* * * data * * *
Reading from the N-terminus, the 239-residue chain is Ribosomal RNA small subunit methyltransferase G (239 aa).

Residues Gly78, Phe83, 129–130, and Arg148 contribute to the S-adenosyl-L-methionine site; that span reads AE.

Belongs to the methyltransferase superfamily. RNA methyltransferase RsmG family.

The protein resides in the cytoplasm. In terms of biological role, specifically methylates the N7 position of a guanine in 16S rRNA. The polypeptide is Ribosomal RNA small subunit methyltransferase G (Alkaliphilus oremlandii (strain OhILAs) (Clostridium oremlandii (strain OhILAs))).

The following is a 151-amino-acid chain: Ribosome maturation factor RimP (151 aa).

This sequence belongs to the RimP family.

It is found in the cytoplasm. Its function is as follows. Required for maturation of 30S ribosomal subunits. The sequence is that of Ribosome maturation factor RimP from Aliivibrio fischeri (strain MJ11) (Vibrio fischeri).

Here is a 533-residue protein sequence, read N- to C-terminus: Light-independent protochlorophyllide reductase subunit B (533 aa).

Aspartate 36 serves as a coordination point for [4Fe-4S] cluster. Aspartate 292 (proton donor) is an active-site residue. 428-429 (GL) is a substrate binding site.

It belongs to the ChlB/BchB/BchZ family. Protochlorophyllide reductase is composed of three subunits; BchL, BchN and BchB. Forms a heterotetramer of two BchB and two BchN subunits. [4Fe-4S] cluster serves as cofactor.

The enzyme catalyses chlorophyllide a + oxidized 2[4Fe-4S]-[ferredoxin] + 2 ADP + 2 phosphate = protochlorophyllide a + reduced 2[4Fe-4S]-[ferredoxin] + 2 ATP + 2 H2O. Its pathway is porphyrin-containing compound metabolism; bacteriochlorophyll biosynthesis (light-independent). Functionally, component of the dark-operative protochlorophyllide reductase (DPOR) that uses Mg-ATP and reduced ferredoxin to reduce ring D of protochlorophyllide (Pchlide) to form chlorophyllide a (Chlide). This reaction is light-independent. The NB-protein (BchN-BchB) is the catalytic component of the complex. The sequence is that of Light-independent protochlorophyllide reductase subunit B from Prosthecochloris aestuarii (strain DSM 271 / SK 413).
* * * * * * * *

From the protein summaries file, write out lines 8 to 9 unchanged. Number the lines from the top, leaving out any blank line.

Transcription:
Here is a 533-residue protein sequence, read N- to C-terminus: Light-independent protochlorophyllide reductase subunit B (533 aa).

Aspartate 36 serves as a coordination point for [4Fe-4S] cluster. Aspartate 292 (proton donor) is an active-site residue. 428-429 (GL) is a substrate binding site.